Question: [Thursday 3rd Tamuz 5780]
Growing up, and in yeshiva, we were taught from a very young age and throughout our education of how much the Rebbe wants us to become Shluchim. I did not merit to become a Shliach and am a simple Baal Habaas. Last night I turned into the global unity Farbrengen for Gimel Tamuz, And while it was certainly enjoyable and inspirational for me it was kind of personally sad, as so much talk was done about Shlichus and Shluchim then it seems like this is the entire emphasis today on our connection with the Rebbe and being a Chabad Chassid. Where does that leave me, and hundreds if not thousands of others who are simply not holding there and are not Shluchim but simple Baalei Batim. Are we merely part of the fan club of Chabad, or can we be considered active players? I know this may be a more general question that requires more detailed answer perhaps you can give me at least some words of inspiration to help make my Gimel Tamuz a little more fulfilling.
I received your question and duly understand the feelings that you are expressing in your letter. While I too was amongst the many spectators in the global Farbrenegn and did see an emphasis on the concept of Shlichus, there was also an emphasis in having the Rabbanim speak to the audience, and Mashpi’im explain the Mamar. Nonetheless without entering into the subjective debate on whether factually this particular Frabenegn emphasized too much on Shluchim, your feelings are certainly validated and understood and this issue has been voiced already by many Rabbonim and famous Mashpi’im who are Baalei Avodah. While certainly the Shlichus organization is a major branch today of Chabad Lubavitch, it does not come to negate at all the generational Chabad philosophy and meaning of being a Chabad Chassid, and Chassid of the Rebbe. Aside for the fact that in general, every Jew and Chassid is considered a Shliach in his field of occupation, and amongst his friends and family, wife and children, being a Chabad Chassid first and foremost is the study of Chassidus, and Davening in Avoda in a way that helps form and mold one’s character, and increase in practical Ahavas Yisrael. In addition to the above, being a Chassid of the Rebbe entails studying his teachings, following his directives, and doing the daily Chitas and Ramban study cycles. Those who do so should be considered not fans of Chabad, but an integral core of its essential philosophy and followers. While from an ideological perspective I’m sure few would debate the above points, nonetheless practically many people share your feelings that if they are not some sort of Shliach they’re not really part of the full-fledged Chabad enterprise and are more back-seat fans. This conclusion is very untrue, as official active Shlichus is only one part of being a Chabad Chassid and does not come to exclude G-d forbid all the other vital and important aspects of Chabad philosophy. In order for this feeling to be changed it is incumbent upon Rabbanim and Mashpi’im to speak about the greatness of Avoda, and learning Chassidus, etc And make a big deal about those who do so just like we make a big deal about the Shluchim. When a child and or adult constantly only hear of the emphasis of Shlichus and being a Shliach they can come to forget that this is not the generational definition of being a Chabad Chassid, and being a recognized active Shliach is not the exclusive definition of being considered a Chassid of the Rebbe. A Chassid who is not a formal active Shliach, but takes part in all the other aspects that we discussed above is a core part of the Rebbe’s army. If speakers, and official Chabad events would give more attention to emphasizing this it would help elevate and motivate the moral of the average Chabad Chassid who is not a Shliach and emphasize to him the central importance of his Avoda. Perhaps this was not done enough by the above said Farbrenegn, and while they certainly boosted up the Rebbe’s Shlichus enterprise, the normal Chabad Chassid may have felt a little left out. This does not mean that Shluchim should not be independently admired, but simply that they should not take the full emphasis of the Rebbe and Chabad in negation of discussion of all the other vital generational issues that the Rebbe and Chabad Lubavitch always stood for, and that every Chassid can aspire to do and perform.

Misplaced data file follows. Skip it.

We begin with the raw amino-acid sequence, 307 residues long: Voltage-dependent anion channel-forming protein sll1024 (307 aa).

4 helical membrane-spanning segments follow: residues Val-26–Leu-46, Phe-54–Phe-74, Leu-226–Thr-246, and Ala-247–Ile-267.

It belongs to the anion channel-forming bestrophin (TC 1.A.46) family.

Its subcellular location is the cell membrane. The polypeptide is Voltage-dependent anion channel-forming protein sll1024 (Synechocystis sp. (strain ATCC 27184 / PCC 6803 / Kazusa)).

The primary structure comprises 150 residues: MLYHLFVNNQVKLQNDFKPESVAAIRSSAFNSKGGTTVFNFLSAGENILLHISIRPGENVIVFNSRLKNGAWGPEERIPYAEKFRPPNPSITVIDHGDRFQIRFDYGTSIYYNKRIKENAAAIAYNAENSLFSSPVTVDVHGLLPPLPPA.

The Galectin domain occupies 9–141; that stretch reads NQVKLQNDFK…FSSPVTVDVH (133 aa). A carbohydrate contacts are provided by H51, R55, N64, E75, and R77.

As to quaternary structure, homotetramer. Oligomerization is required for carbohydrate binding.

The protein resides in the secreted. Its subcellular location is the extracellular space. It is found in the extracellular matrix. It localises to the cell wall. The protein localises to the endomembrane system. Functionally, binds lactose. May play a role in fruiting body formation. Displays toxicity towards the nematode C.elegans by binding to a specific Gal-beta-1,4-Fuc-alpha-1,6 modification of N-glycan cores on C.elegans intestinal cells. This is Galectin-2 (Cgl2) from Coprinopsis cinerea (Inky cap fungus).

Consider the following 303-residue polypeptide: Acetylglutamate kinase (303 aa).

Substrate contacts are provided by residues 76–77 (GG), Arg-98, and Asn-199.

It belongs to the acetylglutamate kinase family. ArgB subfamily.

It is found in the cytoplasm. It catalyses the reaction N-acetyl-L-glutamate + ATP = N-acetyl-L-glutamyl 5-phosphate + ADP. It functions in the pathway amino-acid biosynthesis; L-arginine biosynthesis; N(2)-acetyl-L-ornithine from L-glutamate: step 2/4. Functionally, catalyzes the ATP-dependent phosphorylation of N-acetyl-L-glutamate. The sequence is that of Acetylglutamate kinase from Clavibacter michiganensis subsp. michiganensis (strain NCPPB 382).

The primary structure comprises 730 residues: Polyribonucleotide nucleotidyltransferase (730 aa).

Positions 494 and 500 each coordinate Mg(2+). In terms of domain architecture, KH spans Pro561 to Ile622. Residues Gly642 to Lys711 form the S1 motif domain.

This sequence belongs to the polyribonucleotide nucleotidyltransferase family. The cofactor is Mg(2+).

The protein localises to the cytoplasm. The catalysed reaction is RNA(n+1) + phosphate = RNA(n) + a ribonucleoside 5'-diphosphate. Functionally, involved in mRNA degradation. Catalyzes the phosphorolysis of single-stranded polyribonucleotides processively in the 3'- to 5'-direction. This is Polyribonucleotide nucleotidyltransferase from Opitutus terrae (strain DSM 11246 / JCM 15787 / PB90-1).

I’l conclude that indeed the final message in the Ata Tetzaveh Mamar, which was the last Chassidic discourse that we merited to receive from the Rebbe’s hands a day before his stroke and can be viewed as his parting mission statement to his followers for the next generation, his emphasis was not on Shlichus, but on every Jew being completely broken hearted from the fact that he is found in exile and does not see revelation of G-dliness. This recognition can only be accomplished through intense contemplation and Avodas Hatefila, and perhaps is not emphasized enough or made enough of a big deal about amongst the echelon of Chabad or in Yeshiva.
Rest assured that even if you are not an official recognized Shliach, by you following through with the above said activities that the Rebbe requested, you are a vital part of the generational Chabad movement, and not a mere fan, and provide the Rebbe and Hashem much Nachas!
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